1. 4.8.1 Disk access for logical partitions
        2. 4.8.2 Network access for logical partitions
      9. 4.9 IBM PowerVM security management with PowerSC
        1. 4.9.1 Security and Compliance Automation
        2. 4.9.2 Trusted Boot
        3. 4.9.3 Trusted Firewall
        4. 4.9.4 Trusted Logging
        5. 4.9.5 Real-Time Compliance
        6. 4.9.6 Trusted Network Connect and Patch management
        7. 4.9.7 Trusted Surveyor
      10. 4.10 Secure Logical Partition Mobility
        1. 4.10.1 Live Partition Mobility
        2. 4.10.2 Practical scenario for secure LPM
        3. 4.10.3 Conclusion
    11. Chapter 5. IBM PowerKVM security
      1. 5.1 PowerKVM architecture overview
        1. 5.1.1 PowerKVM host
        2. 5.1.2 PowerKVM guest
        3. 5.1.3 Quick EMUlator (QEMU)
        4. 5.1.4 The libvirt library
        5. 5.1.5 The virsh virtualization shell tool
        6. 5.1.6 Kimchi
      2. 5.2 PowerKVM security considerations
        1. 5.2.1 Authentication
        2. 5.2.2 Networking
        3. 5.2.3 Firewall functionality with firewalld and iptables
        4. 5.2.4 Network filter driver
        5. 5.2.5 The sVirt service
        6. 5.2.6 Audit
        7. 5.2.7 PowerKVM guest image encryption
        8. 5.2.8 Guest live migration
      3. 5.3 Conclusion
    12. Chapter 6. IBM PowerVC security
      1. 6.1 Introduction to PowerVC and security topics
        1. 6.1.1 PowerVC architecture overview
        2. 6.1.2 Security enhancement features
        3. 6.1.3 Secure communications
      2. 6.2 Identity management
        1. 6.2.1 Remove root account from PowerVC admin group
        2. 6.2.2 PowerVC users, groups, roles, and policies
        3. 6.2.3 Service and Qpid users and passwords
        4. 6.2.4 Using LDAP for PowerVC identity management
      3. 6.3 API security
        1. 6.3.1 Authentication
        2. 6.3.2 Secure communication for PowerVC APIs
        3. 6.3.3 Strict network access control
      4. 6.4 Audit
        1. 6.4.1 Enabling and disabling PowerVC audit
        2. 6.4.2 Retrieving audit log information
        3. 6.4.3 Important log files
      5. 6.5 Patch management
        1. 6.5.1 Where to get PowerVC security patch information
        2. 6.5.2 Consideration on OpenStack vulnerability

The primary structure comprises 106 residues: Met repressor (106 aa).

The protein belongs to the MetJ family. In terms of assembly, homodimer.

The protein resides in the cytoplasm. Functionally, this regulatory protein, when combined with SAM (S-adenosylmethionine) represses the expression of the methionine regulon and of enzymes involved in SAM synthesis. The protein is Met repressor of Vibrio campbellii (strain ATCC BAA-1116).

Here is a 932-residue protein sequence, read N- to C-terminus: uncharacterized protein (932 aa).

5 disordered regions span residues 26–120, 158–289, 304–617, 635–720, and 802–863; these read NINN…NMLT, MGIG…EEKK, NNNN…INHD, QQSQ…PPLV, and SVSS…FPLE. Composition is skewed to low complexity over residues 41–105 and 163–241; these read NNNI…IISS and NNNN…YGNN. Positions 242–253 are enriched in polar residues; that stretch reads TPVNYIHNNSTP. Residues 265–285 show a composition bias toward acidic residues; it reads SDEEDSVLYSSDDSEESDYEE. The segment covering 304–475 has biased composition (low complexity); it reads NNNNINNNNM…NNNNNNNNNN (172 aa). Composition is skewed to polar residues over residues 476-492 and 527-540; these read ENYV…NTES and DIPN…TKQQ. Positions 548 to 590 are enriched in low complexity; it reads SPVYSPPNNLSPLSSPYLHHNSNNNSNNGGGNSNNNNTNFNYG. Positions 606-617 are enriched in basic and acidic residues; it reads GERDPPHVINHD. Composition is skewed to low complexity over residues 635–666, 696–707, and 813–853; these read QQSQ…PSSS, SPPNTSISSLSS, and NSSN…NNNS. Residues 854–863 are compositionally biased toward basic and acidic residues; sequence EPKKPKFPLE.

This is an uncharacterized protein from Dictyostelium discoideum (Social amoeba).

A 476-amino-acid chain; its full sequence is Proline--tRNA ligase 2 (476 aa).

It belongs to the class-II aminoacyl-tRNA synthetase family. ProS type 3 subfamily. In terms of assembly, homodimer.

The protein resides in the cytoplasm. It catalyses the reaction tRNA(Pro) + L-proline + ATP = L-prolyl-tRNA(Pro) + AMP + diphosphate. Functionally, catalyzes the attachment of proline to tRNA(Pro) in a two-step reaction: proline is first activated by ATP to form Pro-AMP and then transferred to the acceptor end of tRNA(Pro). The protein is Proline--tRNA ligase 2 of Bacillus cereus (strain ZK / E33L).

3. 6.5.3 Managing Apache HTTP server, Apache Qpid, and IBM DB2
      6. 6.6 Conclusion
    13. Chapter 7. IBM Cloud Manager with OpenStack security
      1. 7.1 Introducing IBM Cloud Manager with OpenStack
        1. 7.1.1 OpenStack and Chef
        2. 7.1.2 Enhancements to OpenStack
        3. 7.1.3 Power Systems Hypervisor support
        4. 7.1.4 Deployment models
      2. 7.2 Identity
        1. 7.2.1 Local database, Keystone and LDAP identities
        2. 7.2.2 Configuring Keystone authentication
        3. 7.2.3 Configuring LDAP
        4. 7.2.4 Projects, roles and users
        5. 7.2.5 Changing default passwords
        6. 7.2.6 Changing the default administrator user account
      3. 7.3 Access
        1. 7.3.1 Access to provisioned virtual machines
        2. 7.3.2 Updating the default security policy
        3. 7.3.3 Generating and uploading SSH keys
        4. 7.3.4 Configuring SSL communication with self-service portal
        5. 7.3.5 Configuring SSL for OpenStack Dashboard
        6. 7.3.6 Network Time Protocol
        7. 7.3.7 Session timeout and lockout
        8. 7.3.8 TCP/IP ports used by IBM Cloud Manager with OpenStack
      4. 7.4 Patch management
      5. 7.5 Audit and logging
      6. 7.6 Image management
        1. 7.6.1 SSH host key entropy
        2. 7.6.2 Image staging project
      7. 7.7 REST API security
      8. 7.8 Conclusion
    14. Part 3 Appendixes
    15. Appendix A. Troubleshooting SSL and TLS handshake
      1. Collecting network data by using tcpdump
      2. Examining packet captures with Wireshark
      3. Other tools
    16. Related publications
      1. IBM Redbooks
      2. Online resources
      3. Help from IBM
    17. Back cover
    18. IBM System x Reference Architecture for Hadoop: IBM InfoSphere BigInsights Reference Architecture
      1. Introduction
      2. Business problem and business value
      3. Reference architecture use
      4. Requirements
      5. InfoSphere BigInsights predefined configuration
      6. InfoSphere BigInsights HBase predefined configuration
      7. Deployment considerations
      8. Customizing the predefined configurations
      9. Predefined configuration bill of materials
      10. References
      11. The team who wrote this paper
      12. Now you can become a published author, too!
      13. Stay connected to IBM Redbooks
    19. Notices
      1. Trademarks